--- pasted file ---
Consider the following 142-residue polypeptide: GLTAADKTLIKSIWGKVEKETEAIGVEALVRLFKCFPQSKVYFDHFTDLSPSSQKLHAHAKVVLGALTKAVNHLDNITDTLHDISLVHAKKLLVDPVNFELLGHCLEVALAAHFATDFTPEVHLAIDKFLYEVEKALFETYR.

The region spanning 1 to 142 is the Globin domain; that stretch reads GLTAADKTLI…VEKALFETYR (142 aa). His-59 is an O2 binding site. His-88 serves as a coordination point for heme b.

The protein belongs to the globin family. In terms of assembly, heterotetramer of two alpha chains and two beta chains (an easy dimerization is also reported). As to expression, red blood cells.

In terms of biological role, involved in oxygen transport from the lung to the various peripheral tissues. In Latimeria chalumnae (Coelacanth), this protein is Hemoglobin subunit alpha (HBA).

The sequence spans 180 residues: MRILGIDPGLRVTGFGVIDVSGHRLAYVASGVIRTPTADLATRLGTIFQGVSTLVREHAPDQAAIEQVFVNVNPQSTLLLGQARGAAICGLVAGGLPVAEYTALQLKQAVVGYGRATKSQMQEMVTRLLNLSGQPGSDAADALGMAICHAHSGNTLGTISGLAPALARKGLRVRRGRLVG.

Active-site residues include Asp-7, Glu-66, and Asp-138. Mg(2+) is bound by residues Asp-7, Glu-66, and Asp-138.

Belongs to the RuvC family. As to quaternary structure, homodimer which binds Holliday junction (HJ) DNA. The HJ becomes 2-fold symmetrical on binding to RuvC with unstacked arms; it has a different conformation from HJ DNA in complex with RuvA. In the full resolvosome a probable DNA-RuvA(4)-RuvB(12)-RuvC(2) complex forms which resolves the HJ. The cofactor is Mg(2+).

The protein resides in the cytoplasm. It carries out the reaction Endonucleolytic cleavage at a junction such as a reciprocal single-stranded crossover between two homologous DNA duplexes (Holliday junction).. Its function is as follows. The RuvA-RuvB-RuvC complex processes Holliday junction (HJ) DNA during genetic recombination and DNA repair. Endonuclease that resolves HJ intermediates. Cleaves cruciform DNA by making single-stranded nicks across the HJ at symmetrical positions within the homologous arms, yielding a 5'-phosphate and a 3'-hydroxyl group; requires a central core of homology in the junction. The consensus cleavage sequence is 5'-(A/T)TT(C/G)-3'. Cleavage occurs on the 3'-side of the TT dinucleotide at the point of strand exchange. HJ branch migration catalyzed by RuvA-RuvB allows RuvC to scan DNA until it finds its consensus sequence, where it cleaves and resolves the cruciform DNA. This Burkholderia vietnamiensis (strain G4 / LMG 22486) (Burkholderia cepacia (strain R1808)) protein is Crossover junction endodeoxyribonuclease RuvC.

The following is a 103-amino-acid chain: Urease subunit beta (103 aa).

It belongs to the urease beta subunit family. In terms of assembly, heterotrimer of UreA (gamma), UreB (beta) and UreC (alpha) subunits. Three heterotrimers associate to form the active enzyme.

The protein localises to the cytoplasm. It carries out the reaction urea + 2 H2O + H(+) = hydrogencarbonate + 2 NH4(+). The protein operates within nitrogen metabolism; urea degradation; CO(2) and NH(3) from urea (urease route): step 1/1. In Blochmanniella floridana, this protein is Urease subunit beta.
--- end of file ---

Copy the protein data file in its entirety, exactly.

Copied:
Consider the following 142-residue polypeptide: GLTAADKTLIKSIWGKVEKETEAIGVEALVRLFKCFPQSKVYFDHFTDLSPSSQKLHAHAKVVLGALTKAVNHLDNITDTLHDISLVHAKKLLVDPVNFELLGHCLEVALAAHFATDFTPEVHLAIDKFLYEVEKALFETYR.

The region spanning 1 to 142 is the Globin domain; that stretch reads GLTAADKTLI…VEKALFETYR (142 aa). His-59 is an O2 binding site. His-88 serves as a coordination point for heme b.

The protein belongs to the globin family. In terms of assembly, heterotetramer of two alpha chains and two beta chains (an easy dimerization is also reported). As to expression, red blood cells.

In terms of biological role, involved in oxygen transport from the lung to the various peripheral tissues. In Latimeria chalumnae (Coelacanth), this protein is Hemoglobin subunit alpha (HBA).

The sequence spans 180 residues: MRILGIDPGLRVTGFGVIDVSGHRLAYVASGVIRTPTADLATRLGTIFQGVSTLVREHAPDQAAIEQVFVNVNPQSTLLLGQARGAAICGLVAGGLPVAEYTALQLKQAVVGYGRATKSQMQEMVTRLLNLSGQPGSDAADALGMAICHAHSGNTLGTISGLAPALARKGLRVRRGRLVG.

Active-site residues include Asp-7, Glu-66, and Asp-138. Mg(2+) is bound by residues Asp-7, Glu-66, and Asp-138.

Belongs to the RuvC family. As to quaternary structure, homodimer which binds Holliday junction (HJ) DNA. The HJ becomes 2-fold symmetrical on binding to RuvC with unstacked arms; it has a different conformation from HJ DNA in complex with RuvA. In the full resolvosome a probable DNA-RuvA(4)-RuvB(12)-RuvC(2) complex forms which resolves the HJ. The cofactor is Mg(2+).

The protein resides in the cytoplasm. It carries out the reaction Endonucleolytic cleavage at a junction such as a reciprocal single-stranded crossover between two homologous DNA duplexes (Holliday junction).. Its function is as follows. The RuvA-RuvB-RuvC complex processes Holliday junction (HJ) DNA during genetic recombination and DNA repair. Endonuclease that resolves HJ intermediates. Cleaves cruciform DNA by making single-stranded nicks across the HJ at symmetrical positions within the homologous arms, yielding a 5'-phosphate and a 3'-hydroxyl group; requires a central core of homology in the junction. The consensus cleavage sequence is 5'-(A/T)TT(C/G)-3'. Cleavage occurs on the 3'-side of the TT dinucleotide at the point of strand exchange. HJ branch migration catalyzed by RuvA-RuvB allows RuvC to scan DNA until it finds its consensus sequence, where it cleaves and resolves the cruciform DNA. This Burkholderia vietnamiensis (strain G4 / LMG 22486) (Burkholderia cepacia (strain R1808)) protein is Crossover junction endodeoxyribonuclease RuvC.

The following is a 103-amino-acid chain: Urease subunit beta (103 aa).

It belongs to the urease beta subunit family. In terms of assembly, heterotrimer of UreA (gamma), UreB (beta) and UreC (alpha) subunits. Three heterotrimers associate to form the active enzyme.

The protein localises to the cytoplasm. It carries out the reaction urea + 2 H2O + H(+) = hydrogencarbonate + 2 NH4(+). The protein operates within nitrogen metabolism; urea degradation; CO(2) and NH(3) from urea (urease route): step 1/1. In Blochmanniella floridana, this protein is Urease subunit beta.